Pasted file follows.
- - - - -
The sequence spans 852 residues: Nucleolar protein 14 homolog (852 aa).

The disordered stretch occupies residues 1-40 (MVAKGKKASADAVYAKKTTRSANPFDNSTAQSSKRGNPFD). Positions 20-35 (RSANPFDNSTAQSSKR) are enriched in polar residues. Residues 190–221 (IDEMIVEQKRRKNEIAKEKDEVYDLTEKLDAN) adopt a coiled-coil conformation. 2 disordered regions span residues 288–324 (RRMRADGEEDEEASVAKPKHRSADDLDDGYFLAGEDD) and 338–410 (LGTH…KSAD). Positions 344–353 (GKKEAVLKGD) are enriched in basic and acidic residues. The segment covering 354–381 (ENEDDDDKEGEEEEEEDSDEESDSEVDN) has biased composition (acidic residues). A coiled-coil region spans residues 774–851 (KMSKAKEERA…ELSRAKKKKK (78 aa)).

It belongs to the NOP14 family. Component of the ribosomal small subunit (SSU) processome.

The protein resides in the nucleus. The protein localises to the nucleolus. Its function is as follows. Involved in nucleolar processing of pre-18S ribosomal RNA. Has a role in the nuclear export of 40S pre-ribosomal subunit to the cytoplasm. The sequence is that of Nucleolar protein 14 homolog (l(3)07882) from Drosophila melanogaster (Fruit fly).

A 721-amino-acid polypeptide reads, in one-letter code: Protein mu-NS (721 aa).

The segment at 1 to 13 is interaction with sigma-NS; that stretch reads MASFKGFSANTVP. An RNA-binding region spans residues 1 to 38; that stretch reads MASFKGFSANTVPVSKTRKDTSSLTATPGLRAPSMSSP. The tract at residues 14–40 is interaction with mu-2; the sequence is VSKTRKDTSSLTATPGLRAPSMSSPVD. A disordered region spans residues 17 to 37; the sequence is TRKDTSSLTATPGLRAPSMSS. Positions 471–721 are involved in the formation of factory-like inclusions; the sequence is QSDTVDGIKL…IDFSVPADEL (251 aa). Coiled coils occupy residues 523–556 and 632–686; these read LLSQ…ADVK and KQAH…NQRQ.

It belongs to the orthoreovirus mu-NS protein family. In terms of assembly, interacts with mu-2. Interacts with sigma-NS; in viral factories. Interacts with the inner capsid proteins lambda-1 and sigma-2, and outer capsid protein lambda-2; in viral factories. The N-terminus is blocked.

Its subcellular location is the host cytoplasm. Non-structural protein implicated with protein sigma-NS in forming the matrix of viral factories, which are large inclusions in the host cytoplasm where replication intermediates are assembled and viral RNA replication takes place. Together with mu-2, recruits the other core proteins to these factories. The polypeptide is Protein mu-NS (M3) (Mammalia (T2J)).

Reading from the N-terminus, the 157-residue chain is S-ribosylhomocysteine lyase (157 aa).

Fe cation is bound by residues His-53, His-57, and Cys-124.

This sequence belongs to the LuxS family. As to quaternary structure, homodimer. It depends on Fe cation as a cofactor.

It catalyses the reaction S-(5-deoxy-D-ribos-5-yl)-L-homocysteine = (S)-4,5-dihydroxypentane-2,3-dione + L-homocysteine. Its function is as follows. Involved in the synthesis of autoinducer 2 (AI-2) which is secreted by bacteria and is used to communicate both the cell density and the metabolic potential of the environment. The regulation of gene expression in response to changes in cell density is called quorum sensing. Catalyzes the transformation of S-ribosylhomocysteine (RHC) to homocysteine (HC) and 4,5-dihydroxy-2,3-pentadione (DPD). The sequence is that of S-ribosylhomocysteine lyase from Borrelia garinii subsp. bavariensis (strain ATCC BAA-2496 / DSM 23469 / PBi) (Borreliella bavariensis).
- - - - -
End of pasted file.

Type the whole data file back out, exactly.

The sequence spans 852 residues: Nucleolar protein 14 homolog (852 aa).

The disordered stretch occupies residues 1-40 (MVAKGKKASADAVYAKKTTRSANPFDNSTAQSSKRGNPFD). Positions 20-35 (RSANPFDNSTAQSSKR) are enriched in polar residues. Residues 190–221 (IDEMIVEQKRRKNEIAKEKDEVYDLTEKLDAN) adopt a coiled-coil conformation. 2 disordered regions span residues 288–324 (RRMRADGEEDEEASVAKPKHRSADDLDDGYFLAGEDD) and 338–410 (LGTH…KSAD). Positions 344–353 (GKKEAVLKGD) are enriched in basic and acidic residues. The segment covering 354–381 (ENEDDDDKEGEEEEEEDSDEESDSEVDN) has biased composition (acidic residues). A coiled-coil region spans residues 774–851 (KMSKAKEERA…ELSRAKKKKK (78 aa)).

It belongs to the NOP14 family. Component of the ribosomal small subunit (SSU) processome.

The protein resides in the nucleus. The protein localises to the nucleolus. Its function is as follows. Involved in nucleolar processing of pre-18S ribosomal RNA. Has a role in the nuclear export of 40S pre-ribosomal subunit to the cytoplasm. The sequence is that of Nucleolar protein 14 homolog (l(3)07882) from Drosophila melanogaster (Fruit fly).

A 721-amino-acid polypeptide reads, in one-letter code: Protein mu-NS (721 aa).

The segment at 1 to 13 is interaction with sigma-NS; that stretch reads MASFKGFSANTVP. An RNA-binding region spans residues 1 to 38; that stretch reads MASFKGFSANTVPVSKTRKDTSSLTATPGLRAPSMSSP. The tract at residues 14–40 is interaction with mu-2; the sequence is VSKTRKDTSSLTATPGLRAPSMSSPVD. A disordered region spans residues 17 to 37; the sequence is TRKDTSSLTATPGLRAPSMSS. Positions 471–721 are involved in the formation of factory-like inclusions; the sequence is QSDTVDGIKL…IDFSVPADEL (251 aa). Coiled coils occupy residues 523–556 and 632–686; these read LLSQ…ADVK and KQAH…NQRQ.

It belongs to the orthoreovirus mu-NS protein family. In terms of assembly, interacts with mu-2. Interacts with sigma-NS; in viral factories. Interacts with the inner capsid proteins lambda-1 and sigma-2, and outer capsid protein lambda-2; in viral factories. The N-terminus is blocked.

Its subcellular location is the host cytoplasm. Non-structural protein implicated with protein sigma-NS in forming the matrix of viral factories, which are large inclusions in the host cytoplasm where replication intermediates are assembled and viral RNA replication takes place. Together with mu-2, recruits the other core proteins to these factories. The polypeptide is Protein mu-NS (M3) (Mammalia (T2J)).

Reading from the N-terminus, the 157-residue chain is S-ribosylhomocysteine lyase (157 aa).

Fe cation is bound by residues His-53, His-57, and Cys-124.

This sequence belongs to the LuxS family. As to quaternary structure, homodimer. It depends on Fe cation as a cofactor.

It catalyses the reaction S-(5-deoxy-D-ribos-5-yl)-L-homocysteine = (S)-4,5-dihydroxypentane-2,3-dione + L-homocysteine. Its function is as follows. Involved in the synthesis of autoinducer 2 (AI-2) which is secreted by bacteria and is used to communicate both the cell density and the metabolic potential of the environment. The regulation of gene expression in response to changes in cell density is called quorum sensing. Catalyzes the transformation of S-ribosylhomocysteine (RHC) to homocysteine (HC) and 4,5-dihydroxy-2,3-pentadione (DPD). The sequence is that of S-ribosylhomocysteine lyase from Borrelia garinii subsp. bavariensis (strain ATCC BAA-2496 / DSM 23469 / PBi) (Borreliella bavariensis).